Continuation Price Patterns vs. Reversal Price Patterns

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There are 2 categories of price patterns, mainly continuation patterns and reversal patterns.

Continuation patterns, are their name suggests, usually leads to a continuation of the prior price trend.

You are likely to see them in the middle of a trend, when the price is taking a pause, and forms a consolidation to build up the strength for the next leg of movement.

Reversal patterns, on the other hand, usually leads to a reversal or change in the existing trend.

You are likely to see them after a prolonged trend (which has a high chance of coming to an end), when the price is exhausted in one direction and is getting ready to change direction.

Do note that it is much harder to change the direction of an existing trend, hence reversal patterns tend to be larger, and take longer to form and complete.

 

Here is a slide which gives an overview on all the patterns and how they are classified.

Main Types Of Price Patterns

 

Next, let’s dive straight in, and study the different types of price patterns!

Just a quick refresher, there are 2 main types of chart patterns – continuation chart patterns and reversal chart patterns.

Continuation patterns continue the existing trend,

eg. downtrend > price pattern > downtrend,
or uptrend > price pattern > uptrend;

whereas reversal patterns change the existing trend,

eg. downtrend > price pattern > uptrend,
or uptrend > price pattern > downtrend.

 

The Trend Affects the Type of Patterns

The type of pattern that is formed generally depends on how far the trend has progressed.

If the trend is in the early stages, it tends to be stronger, so you only get small consolidation patterns, such as the bull flag, bear flag, or pennants.

If the trend is in the later stage, you start to see larger patterns, such as the rectangles and triangles (ascending triangle, descending triangle, symmetrical triangle).

 

Continuation Chart Patterns

The patterns highlighted in blue, such as the rectangle and symmetrical triangle, are considered neutral patterns, meaning they do not have a directional bias, and prices can break out of either side once the pattern is completed.

On the other hand, the patterns highlighted in red have a bearish bias (descending triangle, bear flag), while those highlighted in green have a bullish bias (ascending triangle, bull flag).

HOW TO TACKLE EACH CONTINUATION PATTERN

The main idea behind continuation patterns is that after the pattern is completed, the trend is expected to continue.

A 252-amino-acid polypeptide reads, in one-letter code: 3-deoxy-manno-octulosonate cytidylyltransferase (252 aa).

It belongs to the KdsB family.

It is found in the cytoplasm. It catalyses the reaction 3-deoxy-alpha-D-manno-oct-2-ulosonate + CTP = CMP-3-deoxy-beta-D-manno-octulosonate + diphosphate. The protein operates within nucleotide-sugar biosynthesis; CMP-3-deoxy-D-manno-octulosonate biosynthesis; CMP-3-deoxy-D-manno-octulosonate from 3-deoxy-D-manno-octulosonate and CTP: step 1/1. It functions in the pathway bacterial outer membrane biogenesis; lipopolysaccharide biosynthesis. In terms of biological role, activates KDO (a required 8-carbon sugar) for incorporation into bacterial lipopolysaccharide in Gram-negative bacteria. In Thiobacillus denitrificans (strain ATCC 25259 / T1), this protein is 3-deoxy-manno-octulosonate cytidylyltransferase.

Hence, the best strategy involves finding continuation patterns in the middle of strong trends, and waiting for the opportunity to enter the trade once the trend resumes.

 

THE TREND AFFECTS THE TYPE OF PATTERNS

As we mentioned earlier in the introduction to continuation patterns, the type of pattern that is formed generally depends on how far the trend has progressed.

If the trend is in the early stages, it tends to be stronger, so you only get small consolidation patterns, while as the trend gets weaker, you start to see larger patterns.

Finally, as the trend enters the late stage, we will start to see even more trend uncertainty and volatility, which eventually leads to a reversal.

Some patterns, such as the head and shoulders pattern, will reverse and existing trend, whereas others like the cup and handle pattern kickstarts a new trend from a ranging market.

 

Reversal Chart Patterns

 

The patterns highlighted in red have a bearish bias (double top, head and shoulders, expanding triangle, rising wedge), while those highlighted in green have a bullish bias (double bottom, inverted head and shoulders, cup and handle, falling wedge).

Reversal patterns usually result in a change in the direction of the trend (bullish pattern reverses downtrend, or bearish pattern reverses uptrend), so if you see a contradicting pattern (bullish reversal pattern in an uptrend, or bearish reversal pattern in a downtrend), then the pattern you see is more likely to be a continuation pattern rather than a reversal pattern.

 

HOW TO TACKLE EACH REVERSAL PATTERN

The main idea behind reversal patterns is that after the pattern is completed, the trend is end, and change direction. Hence, the best strategy involves finding reversal patterns in the late stage of trends (which are exhausted), and waiting for the opportunity to enter once the current trend ends and a new one begins.

 

Thumbnail The Definitive Guide To Trading Price Chart Patterns

If you would like to learn all the different price chart patterns, also check out: “The Definitive Guide to Trading Price Chart Patterns”



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